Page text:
Computational information geometry deals with the study and design of efficient algorithms in information spaces
using the language of geometry (such as invariance, distance, projection, ball, etc).
Historically, the field was pioneered by C.R. Rao in 1945 who proposed to use the Fisher information metric as the Riemannian metric.
This seminal work gave birth to the geometrization of statistics (eg, statistical curvature and second-order efficiency).
In statistics, invariance (by non-singular 1-to-1 reparametrization and sufficient statistics) yield the class of f-divergences, including the celebrated Kullback-Leibler divergence.
The differential geometry of f-divergences can be analyzed using dual alpha-connections.
Common algorithms in machine learning (such as clustering, expectation-maximization, statistical estimating, regression, independent component analysis, boosting, etc) can be revisited and further
explored using those concepts.
Nowadays, the framework of computational information geometry opens up novel horizons in music, multimedia, radar, and finance/economy.
Generic algorithms: Design meta-algorithms that can handle any arbitrary parameterized distance or loss function.
(The usual class of parameterized distances are Bregman, Csiszar and Burbea-Rao divergences.)
Examples: K-means, expectation maximization (EM), Voronoi diagrams, barycenters, smallest enclosing balls, ball trees, etc.
Geometry of information.
Examples: Dually flat spaces of exponential/mixture families (VC-dimension of balls remains unchanged to d+1), Riemmanian geometry, Finsler geometry (HARDI datasets), etc.
Let us give some examples of information manifolds:
Statistical manifolds (parametric distributions),
Neural manifolds (Boltzmann machines with fixed topology, i.e., number of nodes),
ARMA(p,q) time-series manifolds (e-flat=-1-flat)
Strictly speaking, geometrizing information-theoretic problems does not provide a more powerful framework in theory.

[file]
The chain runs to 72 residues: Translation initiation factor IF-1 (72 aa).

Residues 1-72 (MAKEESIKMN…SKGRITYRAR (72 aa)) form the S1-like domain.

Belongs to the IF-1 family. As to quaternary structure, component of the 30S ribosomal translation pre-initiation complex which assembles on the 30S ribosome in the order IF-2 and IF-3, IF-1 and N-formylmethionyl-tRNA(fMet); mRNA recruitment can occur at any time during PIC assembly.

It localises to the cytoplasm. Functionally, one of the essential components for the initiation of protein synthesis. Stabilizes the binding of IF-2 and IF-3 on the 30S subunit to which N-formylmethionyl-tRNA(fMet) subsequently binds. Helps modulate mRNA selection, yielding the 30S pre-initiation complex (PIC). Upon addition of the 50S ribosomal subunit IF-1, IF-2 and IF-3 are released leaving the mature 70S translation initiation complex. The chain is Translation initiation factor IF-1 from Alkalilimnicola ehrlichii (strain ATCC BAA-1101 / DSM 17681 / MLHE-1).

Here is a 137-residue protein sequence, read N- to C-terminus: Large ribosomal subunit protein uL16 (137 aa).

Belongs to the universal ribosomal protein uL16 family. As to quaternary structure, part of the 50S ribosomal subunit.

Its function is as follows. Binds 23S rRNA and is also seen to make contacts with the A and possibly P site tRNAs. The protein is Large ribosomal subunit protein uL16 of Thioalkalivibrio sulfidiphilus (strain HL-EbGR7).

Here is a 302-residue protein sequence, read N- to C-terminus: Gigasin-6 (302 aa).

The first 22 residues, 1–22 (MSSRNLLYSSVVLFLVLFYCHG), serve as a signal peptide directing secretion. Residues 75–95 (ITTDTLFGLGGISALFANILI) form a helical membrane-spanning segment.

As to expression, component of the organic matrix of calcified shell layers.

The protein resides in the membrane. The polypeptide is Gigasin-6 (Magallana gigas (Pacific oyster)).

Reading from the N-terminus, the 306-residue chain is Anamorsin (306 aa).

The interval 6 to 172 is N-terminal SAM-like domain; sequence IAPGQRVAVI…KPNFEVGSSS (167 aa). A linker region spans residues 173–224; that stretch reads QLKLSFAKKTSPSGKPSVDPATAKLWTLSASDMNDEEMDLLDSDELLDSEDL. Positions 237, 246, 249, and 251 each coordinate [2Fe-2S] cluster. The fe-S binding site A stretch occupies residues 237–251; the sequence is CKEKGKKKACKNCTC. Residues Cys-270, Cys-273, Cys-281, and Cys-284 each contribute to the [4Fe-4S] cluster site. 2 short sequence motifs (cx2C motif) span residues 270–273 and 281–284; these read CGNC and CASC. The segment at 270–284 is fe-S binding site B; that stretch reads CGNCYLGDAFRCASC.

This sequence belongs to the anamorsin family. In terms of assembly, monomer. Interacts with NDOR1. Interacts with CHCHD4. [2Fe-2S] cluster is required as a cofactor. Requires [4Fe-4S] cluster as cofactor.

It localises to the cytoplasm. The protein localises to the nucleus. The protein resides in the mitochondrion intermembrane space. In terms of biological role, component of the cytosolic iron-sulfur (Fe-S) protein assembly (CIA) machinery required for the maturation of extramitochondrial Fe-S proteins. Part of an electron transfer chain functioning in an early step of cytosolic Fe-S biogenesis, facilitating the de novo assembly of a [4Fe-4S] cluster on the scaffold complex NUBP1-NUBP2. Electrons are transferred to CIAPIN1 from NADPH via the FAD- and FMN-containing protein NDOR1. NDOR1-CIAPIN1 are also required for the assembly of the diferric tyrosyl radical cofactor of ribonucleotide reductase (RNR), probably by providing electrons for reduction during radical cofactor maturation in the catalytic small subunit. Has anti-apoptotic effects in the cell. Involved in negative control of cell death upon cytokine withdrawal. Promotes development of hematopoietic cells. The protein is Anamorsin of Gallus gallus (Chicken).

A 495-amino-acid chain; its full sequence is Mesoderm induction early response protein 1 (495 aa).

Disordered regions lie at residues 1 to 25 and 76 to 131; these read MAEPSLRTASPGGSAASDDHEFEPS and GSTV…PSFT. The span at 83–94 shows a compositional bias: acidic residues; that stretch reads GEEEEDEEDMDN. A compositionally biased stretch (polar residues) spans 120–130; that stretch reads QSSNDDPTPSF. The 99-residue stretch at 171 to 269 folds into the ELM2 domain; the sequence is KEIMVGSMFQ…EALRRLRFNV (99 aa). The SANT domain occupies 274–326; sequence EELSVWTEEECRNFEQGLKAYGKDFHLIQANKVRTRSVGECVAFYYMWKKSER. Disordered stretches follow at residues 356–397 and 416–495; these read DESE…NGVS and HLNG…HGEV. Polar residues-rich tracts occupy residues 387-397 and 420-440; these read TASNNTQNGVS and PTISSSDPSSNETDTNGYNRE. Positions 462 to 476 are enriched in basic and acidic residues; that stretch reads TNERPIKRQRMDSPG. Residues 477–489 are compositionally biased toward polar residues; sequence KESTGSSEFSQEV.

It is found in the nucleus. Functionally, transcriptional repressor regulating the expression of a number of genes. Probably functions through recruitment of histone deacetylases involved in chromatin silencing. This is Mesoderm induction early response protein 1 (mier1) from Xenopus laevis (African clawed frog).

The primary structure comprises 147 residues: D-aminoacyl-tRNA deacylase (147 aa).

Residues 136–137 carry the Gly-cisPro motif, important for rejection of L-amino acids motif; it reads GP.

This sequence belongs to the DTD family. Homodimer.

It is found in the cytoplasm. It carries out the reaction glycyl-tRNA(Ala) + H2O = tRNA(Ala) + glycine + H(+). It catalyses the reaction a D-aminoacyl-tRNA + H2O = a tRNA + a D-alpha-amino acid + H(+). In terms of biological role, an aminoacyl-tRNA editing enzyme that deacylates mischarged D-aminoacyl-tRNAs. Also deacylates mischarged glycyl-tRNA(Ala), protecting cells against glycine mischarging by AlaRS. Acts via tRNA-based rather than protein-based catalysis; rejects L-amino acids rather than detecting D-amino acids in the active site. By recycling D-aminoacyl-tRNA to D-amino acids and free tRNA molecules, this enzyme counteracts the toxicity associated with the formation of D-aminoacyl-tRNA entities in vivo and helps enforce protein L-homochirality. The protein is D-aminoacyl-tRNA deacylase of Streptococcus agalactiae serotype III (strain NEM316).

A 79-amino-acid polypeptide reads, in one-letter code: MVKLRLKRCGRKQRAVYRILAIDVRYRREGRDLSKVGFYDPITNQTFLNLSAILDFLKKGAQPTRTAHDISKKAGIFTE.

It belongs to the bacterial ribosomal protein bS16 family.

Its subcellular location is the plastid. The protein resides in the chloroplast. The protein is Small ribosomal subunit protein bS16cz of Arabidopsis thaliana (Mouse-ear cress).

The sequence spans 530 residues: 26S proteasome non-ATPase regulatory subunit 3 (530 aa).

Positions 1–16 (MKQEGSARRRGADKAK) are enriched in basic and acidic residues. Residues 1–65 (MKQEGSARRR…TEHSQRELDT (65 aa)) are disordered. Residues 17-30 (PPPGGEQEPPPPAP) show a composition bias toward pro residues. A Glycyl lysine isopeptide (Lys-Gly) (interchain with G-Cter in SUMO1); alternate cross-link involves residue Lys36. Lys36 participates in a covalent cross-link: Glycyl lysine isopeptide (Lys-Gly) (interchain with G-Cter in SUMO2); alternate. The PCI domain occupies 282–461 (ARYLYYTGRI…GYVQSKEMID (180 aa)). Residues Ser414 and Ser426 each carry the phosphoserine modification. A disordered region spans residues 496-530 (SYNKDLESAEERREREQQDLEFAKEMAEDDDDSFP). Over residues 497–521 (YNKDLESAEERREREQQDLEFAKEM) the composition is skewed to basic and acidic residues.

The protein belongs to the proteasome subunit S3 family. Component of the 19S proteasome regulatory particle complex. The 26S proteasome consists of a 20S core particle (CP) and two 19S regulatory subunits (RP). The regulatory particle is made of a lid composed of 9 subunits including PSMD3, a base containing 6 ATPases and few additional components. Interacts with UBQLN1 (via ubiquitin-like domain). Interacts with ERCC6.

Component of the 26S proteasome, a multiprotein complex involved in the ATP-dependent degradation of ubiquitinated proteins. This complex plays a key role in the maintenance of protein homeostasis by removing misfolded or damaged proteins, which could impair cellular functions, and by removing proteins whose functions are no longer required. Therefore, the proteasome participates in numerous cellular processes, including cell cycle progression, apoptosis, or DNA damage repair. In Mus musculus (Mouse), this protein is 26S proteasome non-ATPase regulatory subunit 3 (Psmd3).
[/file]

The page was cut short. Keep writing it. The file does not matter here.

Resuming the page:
This is because synthetical and analytical geometries are equivalent.
Informally, that means that we can do geometry by algebraic equations.
However, geometrizing problems help grab intuition on the problem at hand.
Geometry also yields novel notions to mathematical theories.
For example, let us cite the two curvature notions in statistics: exponential and mixture curvatures emanating from conjugate connections.
So although synthetical geometry provides the same power as analytical geometry, the third-order asymptotic theory of statistics has been obtained so far only from synthetical information geometry.
Dual differential geometries are also useful to tackle information-theoretic problems such as
Multiterminal problems met in information theory,
Linear programming problems (e.g., continuous Karmarkar inner method walking along the m-geodesic),
Clustering (negative entropy and dual Legendre log-normalizer conjugate for soft/hard clustering).
Feature in computer vision http://svr-www.eng.cam.ac.uk/~er258/work/fast.html
Information Theory and Applications Center
http://www.cis.upenn.edu/~cis610/ (Jean Gallier)
http://www.nec.co.jp/rd/en/ccil/ Keiji Yamada
SIAM. J. Matrix Anal. & Appl. (SIMAX)
Journal of Elasticity, Springer
International Journal of Computational Intelligence Research (1)
International Journal of Computer Mathematics (1)